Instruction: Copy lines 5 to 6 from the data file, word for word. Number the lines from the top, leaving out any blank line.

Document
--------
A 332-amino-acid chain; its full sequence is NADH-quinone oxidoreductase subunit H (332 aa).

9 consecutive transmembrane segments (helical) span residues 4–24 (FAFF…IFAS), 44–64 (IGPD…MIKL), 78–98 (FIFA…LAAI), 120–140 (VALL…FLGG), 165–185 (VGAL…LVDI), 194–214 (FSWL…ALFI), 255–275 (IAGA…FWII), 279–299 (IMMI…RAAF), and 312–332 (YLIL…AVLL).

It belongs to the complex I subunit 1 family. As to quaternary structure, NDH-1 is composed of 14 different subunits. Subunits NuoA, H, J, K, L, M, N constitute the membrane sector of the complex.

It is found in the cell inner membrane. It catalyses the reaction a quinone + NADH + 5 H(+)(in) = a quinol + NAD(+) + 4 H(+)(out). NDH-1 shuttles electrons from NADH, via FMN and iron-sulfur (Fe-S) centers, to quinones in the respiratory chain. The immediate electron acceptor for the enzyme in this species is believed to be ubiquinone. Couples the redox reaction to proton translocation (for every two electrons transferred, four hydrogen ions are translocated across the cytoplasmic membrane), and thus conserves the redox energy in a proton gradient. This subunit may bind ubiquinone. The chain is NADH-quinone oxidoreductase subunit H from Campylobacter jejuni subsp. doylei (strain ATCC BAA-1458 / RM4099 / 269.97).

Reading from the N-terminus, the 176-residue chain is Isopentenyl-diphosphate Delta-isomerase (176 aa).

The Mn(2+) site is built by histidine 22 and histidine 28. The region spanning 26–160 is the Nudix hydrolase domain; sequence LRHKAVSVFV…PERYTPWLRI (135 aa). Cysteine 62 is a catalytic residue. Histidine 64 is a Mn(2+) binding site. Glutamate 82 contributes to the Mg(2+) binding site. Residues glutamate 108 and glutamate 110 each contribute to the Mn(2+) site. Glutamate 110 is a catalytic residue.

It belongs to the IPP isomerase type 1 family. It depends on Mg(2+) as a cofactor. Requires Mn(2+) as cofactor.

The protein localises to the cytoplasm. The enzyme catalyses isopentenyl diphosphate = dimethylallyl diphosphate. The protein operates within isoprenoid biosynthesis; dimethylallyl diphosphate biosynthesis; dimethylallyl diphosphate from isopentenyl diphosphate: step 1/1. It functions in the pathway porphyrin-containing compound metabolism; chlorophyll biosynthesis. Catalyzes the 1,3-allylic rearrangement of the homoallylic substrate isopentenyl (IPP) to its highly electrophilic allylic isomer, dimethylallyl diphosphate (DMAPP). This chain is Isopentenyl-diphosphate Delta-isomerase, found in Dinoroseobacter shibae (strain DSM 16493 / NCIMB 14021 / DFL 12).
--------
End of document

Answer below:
Reading from the N-terminus, the 176-residue chain is Isopentenyl-diphosphate Delta-isomerase (176 aa).

The Mn(2+) site is built by histidine 22 and histidine 28. The region spanning 26–160 is the Nudix hydrolase domain; sequence LRHKAVSVFV…PERYTPWLRI (135 aa). Cysteine 62 is a catalytic residue. Histidine 64 is a Mn(2+) binding site. Glutamate 82 contributes to the Mg(2+) binding site. Residues glutamate 108 and glutamate 110 each contribute to the Mn(2+) site. Glutamate 110 is a catalytic residue.